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Margaret Kinney v. HSBC Bank USA

Summarizing by Bradley Pearce

In re Anthony Ray Lincoln

Summarizing by Mawerdi Hamid

United States v. Buchman

2011 WL 1833240, No. 10-2306
In Buchman, the Seventh Circuit rejected any suggestion that the completion of a judicial sale makes an appeal related to the sale equitably moot. The Court noted that even where it would be inequitable to undo a sale, litigation relating to the sale is not moot because the power of the judiciary to adjust the relationship between the parties is preserved notwithstanding the sale (e.g., here, a case or controversy remained in existence between the former owner of the property and the party that caused the sale of the property). Reaffirming the validity of In re UNR Industries, Inc., 20 F.3d 766 (7th Cir. 1994), and noting its split on this issue with other Circuits, the Court indicated that its rejection of equitable mootness applied broadly to bankruptcy auctions, confirmed and implemented plans of reorganization, and foreclosure sales.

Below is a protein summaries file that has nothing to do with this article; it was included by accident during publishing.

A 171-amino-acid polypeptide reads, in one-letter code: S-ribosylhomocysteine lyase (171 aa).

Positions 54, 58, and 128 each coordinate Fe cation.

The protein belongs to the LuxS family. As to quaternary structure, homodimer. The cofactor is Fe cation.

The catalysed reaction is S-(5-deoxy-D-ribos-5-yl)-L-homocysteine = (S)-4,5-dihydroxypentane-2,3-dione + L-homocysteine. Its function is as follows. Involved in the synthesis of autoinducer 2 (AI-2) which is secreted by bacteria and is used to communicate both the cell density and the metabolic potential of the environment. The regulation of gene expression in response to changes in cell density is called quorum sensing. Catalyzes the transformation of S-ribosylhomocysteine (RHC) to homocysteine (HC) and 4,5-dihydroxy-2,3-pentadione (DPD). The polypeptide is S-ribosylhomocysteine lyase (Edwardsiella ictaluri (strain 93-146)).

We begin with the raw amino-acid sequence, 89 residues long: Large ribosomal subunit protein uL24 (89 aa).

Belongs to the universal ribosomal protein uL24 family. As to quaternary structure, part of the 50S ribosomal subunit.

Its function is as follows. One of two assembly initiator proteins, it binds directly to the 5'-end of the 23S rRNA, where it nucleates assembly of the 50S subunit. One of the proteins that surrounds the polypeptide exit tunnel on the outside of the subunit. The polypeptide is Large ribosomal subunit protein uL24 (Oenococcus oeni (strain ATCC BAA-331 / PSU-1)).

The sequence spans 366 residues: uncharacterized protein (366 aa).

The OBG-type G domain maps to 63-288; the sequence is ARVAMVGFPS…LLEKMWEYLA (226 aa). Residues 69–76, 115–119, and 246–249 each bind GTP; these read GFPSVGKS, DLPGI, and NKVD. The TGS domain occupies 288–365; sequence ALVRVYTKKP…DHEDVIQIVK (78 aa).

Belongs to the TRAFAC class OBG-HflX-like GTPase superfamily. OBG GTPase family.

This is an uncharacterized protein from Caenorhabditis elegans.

Procedural context:
Appeal from the United States District Court for the Eastern District of Wisconsin.
Pre-bankruptcy, the United States commenced a foreclosure action against the owner of three parcels of property, relating to debts owed to the Department of Agriculture’s Farm Service Agency. Buchman, the owner-mortgagor, filed for bankruptcy protection while the foreclosure suit was pending, and the United States responded by moving for relief from the automatic stay. The stay was lifted and the sale proceeded. At an auction that was advertised and “well-attended,” the parcels sold for $322,000. Buchman appealed on various grounds, including inadequacy of price (he believed the value of the parcels was at least $513,000). The Seventh Circuit affirmed the District Court in all respects, confirming that the sale was not vulnerable to attack on appeal.
Easterbrook, Bauer, and Young

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